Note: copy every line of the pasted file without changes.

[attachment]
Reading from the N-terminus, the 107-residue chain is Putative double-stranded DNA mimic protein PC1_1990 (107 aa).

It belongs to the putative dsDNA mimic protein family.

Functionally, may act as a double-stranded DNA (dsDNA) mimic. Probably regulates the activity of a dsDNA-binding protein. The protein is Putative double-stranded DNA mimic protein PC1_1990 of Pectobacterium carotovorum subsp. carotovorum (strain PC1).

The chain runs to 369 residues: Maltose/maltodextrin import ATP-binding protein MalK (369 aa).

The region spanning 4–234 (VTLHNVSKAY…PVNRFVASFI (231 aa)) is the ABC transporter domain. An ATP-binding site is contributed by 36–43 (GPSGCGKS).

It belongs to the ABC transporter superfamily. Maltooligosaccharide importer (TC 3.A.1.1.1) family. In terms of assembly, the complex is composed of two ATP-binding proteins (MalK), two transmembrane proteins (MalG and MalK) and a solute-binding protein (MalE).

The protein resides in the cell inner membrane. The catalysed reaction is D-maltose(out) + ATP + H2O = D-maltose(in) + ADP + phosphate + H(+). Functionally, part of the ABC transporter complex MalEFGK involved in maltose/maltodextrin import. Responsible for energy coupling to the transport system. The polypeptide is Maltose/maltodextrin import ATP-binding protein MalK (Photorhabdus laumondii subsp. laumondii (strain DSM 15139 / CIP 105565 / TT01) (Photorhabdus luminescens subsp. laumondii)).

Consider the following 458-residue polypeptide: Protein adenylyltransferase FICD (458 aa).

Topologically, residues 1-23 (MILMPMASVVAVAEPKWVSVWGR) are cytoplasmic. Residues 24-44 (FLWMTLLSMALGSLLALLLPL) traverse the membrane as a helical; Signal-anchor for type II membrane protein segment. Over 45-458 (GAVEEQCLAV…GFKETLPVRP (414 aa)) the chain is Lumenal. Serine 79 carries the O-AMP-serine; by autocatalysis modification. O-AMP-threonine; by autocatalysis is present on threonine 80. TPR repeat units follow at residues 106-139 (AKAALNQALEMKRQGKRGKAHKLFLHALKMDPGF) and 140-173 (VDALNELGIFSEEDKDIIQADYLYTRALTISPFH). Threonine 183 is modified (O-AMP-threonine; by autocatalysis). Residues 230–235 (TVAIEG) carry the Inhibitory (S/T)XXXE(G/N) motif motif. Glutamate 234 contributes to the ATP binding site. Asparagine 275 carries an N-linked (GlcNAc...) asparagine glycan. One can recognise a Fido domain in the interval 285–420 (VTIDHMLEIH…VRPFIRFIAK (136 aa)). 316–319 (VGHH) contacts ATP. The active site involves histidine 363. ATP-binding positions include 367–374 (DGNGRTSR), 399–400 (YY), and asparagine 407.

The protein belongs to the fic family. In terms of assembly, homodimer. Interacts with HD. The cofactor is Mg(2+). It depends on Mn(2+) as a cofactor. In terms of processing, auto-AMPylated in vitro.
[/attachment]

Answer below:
Reading from the N-terminus, the 107-residue chain is Putative double-stranded DNA mimic protein PC1_1990 (107 aa).

It belongs to the putative dsDNA mimic protein family.

Functionally, may act as a double-stranded DNA (dsDNA) mimic. Probably regulates the activity of a dsDNA-binding protein. The protein is Putative double-stranded DNA mimic protein PC1_1990 of Pectobacterium carotovorum subsp. carotovorum (strain PC1).

The chain runs to 369 residues: Maltose/maltodextrin import ATP-binding protein MalK (369 aa).

The region spanning 4–234 (VTLHNVSKAY…PVNRFVASFI (231 aa)) is the ABC transporter domain. An ATP-binding site is contributed by 36–43 (GPSGCGKS).

It belongs to the ABC transporter superfamily. Maltooligosaccharide importer (TC 3.A.1.1.1) family. In terms of assembly, the complex is composed of two ATP-binding proteins (MalK), two transmembrane proteins (MalG and MalK) and a solute-binding protein (MalE).

The protein resides in the cell inner membrane. The catalysed reaction is D-maltose(out) + ATP + H2O = D-maltose(in) + ADP + phosphate + H(+). Functionally, part of the ABC transporter complex MalEFGK involved in maltose/maltodextrin import. Responsible for energy coupling to the transport system. The polypeptide is Maltose/maltodextrin import ATP-binding protein MalK (Photorhabdus laumondii subsp. laumondii (strain DSM 15139 / CIP 105565 / TT01) (Photorhabdus luminescens subsp. laumondii)).

Consider the following 458-residue polypeptide: Protein adenylyltransferase FICD (458 aa).

Topologically, residues 1-23 (MILMPMASVVAVAEPKWVSVWGR) are cytoplasmic. Residues 24-44 (FLWMTLLSMALGSLLALLLPL) traverse the membrane as a helical; Signal-anchor for type II membrane protein segment. Over 45-458 (GAVEEQCLAV…GFKETLPVRP (414 aa)) the chain is Lumenal. Serine 79 carries the O-AMP-serine; by autocatalysis modification. O-AMP-threonine; by autocatalysis is present on threonine 80. TPR repeat units follow at residues 106-139 (AKAALNQALEMKRQGKRGKAHKLFLHALKMDPGF) and 140-173 (VDALNELGIFSEEDKDIIQADYLYTRALTISPFH). Threonine 183 is modified (O-AMP-threonine; by autocatalysis). Residues 230–235 (TVAIEG) carry the Inhibitory (S/T)XXXE(G/N) motif motif. Glutamate 234 contributes to the ATP binding site. Asparagine 275 carries an N-linked (GlcNAc...) asparagine glycan. One can recognise a Fido domain in the interval 285–420 (VTIDHMLEIH…VRPFIRFIAK (136 aa)). 316–319 (VGHH) contacts ATP. The active site involves histidine 363. ATP-binding positions include 367–374 (DGNGRTSR), 399–400 (YY), and asparagine 407.

The protein belongs to the fic family. In terms of assembly, homodimer. Interacts with HD. The cofactor is Mg(2+). It depends on Mn(2+) as a cofactor. In terms of processing, auto-AMPylated in vitro.